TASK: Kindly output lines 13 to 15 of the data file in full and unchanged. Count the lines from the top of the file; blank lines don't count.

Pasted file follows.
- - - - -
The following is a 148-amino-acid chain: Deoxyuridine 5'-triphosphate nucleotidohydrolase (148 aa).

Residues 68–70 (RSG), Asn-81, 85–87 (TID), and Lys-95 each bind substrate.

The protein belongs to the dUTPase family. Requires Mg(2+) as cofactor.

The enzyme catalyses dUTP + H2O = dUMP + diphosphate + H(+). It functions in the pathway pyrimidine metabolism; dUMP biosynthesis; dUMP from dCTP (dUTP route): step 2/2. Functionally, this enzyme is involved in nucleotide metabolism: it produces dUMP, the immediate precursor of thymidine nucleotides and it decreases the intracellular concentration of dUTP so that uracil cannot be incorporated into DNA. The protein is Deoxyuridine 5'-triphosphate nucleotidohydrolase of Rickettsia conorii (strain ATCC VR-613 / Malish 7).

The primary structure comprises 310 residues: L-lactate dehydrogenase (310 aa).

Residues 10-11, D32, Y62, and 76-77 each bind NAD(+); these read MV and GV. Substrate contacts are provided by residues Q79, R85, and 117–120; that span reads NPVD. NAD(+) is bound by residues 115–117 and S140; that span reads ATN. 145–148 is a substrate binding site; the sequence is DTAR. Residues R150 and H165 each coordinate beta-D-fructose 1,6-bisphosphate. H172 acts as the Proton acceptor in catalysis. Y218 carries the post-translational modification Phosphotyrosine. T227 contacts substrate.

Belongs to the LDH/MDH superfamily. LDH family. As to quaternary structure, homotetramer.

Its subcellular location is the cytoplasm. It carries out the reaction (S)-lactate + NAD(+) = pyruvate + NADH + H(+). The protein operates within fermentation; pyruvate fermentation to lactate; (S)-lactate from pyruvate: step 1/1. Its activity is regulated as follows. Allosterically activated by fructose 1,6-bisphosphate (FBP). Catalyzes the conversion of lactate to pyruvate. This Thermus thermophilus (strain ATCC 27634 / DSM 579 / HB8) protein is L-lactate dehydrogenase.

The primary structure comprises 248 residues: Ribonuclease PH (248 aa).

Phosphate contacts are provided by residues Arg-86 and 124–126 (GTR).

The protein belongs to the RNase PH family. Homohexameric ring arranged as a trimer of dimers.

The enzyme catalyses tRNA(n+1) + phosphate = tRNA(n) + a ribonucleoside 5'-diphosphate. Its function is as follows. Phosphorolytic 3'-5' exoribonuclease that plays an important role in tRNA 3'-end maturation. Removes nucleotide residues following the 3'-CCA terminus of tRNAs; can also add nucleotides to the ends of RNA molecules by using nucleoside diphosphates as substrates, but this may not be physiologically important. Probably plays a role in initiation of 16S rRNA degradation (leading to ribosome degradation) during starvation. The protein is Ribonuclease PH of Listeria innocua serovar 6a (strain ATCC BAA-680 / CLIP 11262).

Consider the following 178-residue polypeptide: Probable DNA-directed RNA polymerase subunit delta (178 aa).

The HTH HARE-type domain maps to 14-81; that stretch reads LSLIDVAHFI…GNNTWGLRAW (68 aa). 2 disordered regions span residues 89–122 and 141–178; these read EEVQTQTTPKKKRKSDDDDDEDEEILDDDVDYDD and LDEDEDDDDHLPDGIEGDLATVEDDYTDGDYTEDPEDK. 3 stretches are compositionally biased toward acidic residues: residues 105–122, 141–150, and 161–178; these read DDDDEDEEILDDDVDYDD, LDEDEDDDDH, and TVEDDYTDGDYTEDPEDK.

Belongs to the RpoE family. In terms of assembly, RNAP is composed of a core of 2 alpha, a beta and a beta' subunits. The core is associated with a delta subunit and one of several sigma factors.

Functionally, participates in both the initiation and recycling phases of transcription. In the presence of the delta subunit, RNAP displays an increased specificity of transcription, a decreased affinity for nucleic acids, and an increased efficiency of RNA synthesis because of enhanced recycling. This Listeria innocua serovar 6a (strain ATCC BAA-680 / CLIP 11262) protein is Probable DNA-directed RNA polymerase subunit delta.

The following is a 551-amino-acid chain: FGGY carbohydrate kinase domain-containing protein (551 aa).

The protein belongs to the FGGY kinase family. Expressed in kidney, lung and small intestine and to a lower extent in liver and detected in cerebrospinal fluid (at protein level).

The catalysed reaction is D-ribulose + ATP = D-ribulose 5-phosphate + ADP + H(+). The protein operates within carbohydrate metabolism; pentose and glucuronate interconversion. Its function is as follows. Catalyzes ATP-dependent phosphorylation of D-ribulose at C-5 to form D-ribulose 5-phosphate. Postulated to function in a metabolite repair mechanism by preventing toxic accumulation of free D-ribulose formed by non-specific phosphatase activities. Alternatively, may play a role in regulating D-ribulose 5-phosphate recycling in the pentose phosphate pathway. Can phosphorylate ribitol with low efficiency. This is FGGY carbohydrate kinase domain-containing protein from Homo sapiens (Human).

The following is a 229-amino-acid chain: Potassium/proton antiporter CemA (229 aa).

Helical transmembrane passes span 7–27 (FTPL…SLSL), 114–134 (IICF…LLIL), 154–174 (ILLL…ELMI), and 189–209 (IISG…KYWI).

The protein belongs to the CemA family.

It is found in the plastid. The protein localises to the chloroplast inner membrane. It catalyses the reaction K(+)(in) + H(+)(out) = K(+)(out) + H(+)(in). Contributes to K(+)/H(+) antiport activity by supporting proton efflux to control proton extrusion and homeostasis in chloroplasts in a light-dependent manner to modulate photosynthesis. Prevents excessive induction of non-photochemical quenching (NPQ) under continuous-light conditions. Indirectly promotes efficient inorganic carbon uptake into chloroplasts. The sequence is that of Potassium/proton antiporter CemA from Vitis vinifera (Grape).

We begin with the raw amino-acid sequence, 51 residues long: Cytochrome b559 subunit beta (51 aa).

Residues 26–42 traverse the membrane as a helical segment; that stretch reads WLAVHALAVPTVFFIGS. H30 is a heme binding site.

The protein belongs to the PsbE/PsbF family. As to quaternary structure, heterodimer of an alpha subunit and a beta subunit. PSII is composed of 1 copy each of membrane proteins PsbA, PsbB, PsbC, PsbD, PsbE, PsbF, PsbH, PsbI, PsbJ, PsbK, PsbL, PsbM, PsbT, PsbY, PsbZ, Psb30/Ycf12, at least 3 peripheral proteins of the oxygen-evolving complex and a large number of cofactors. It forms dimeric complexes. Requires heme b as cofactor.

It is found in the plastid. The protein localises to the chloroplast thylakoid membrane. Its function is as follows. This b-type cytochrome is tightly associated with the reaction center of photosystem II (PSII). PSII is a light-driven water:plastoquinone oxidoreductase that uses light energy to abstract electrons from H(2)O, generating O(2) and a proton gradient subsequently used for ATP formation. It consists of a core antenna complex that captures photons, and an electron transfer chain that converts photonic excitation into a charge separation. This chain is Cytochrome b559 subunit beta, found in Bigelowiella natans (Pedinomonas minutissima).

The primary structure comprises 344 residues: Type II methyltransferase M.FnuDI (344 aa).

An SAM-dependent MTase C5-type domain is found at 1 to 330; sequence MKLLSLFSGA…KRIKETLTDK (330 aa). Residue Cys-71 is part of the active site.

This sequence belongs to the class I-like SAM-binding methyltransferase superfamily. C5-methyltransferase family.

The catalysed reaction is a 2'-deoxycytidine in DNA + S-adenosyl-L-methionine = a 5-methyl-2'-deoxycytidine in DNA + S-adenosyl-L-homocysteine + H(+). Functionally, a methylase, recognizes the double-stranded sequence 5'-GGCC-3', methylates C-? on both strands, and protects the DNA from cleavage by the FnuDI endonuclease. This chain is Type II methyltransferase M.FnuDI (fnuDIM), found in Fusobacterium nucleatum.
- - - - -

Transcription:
Consider the following 178-residue polypeptide: Probable DNA-directed RNA polymerase subunit delta (178 aa).

The HTH HARE-type domain maps to 14-81; that stretch reads LSLIDVAHFI…GNNTWGLRAW (68 aa). 2 disordered regions span residues 89–122 and 141–178; these read EEVQTQTTPKKKRKSDDDDDEDEEILDDDVDYDD and LDEDEDDDDHLPDGIEGDLATVEDDYTDGDYTEDPEDK. 3 stretches are compositionally biased toward acidic residues: residues 105–122, 141–150, and 161–178; these read DDDDEDEEILDDDVDYDD, LDEDEDDDDH, and TVEDDYTDGDYTEDPEDK.

Belongs to the RpoE family. In terms of assembly, RNAP is composed of a core of 2 alpha, a beta and a beta' subunits. The core is associated with a delta subunit and one of several sigma factors.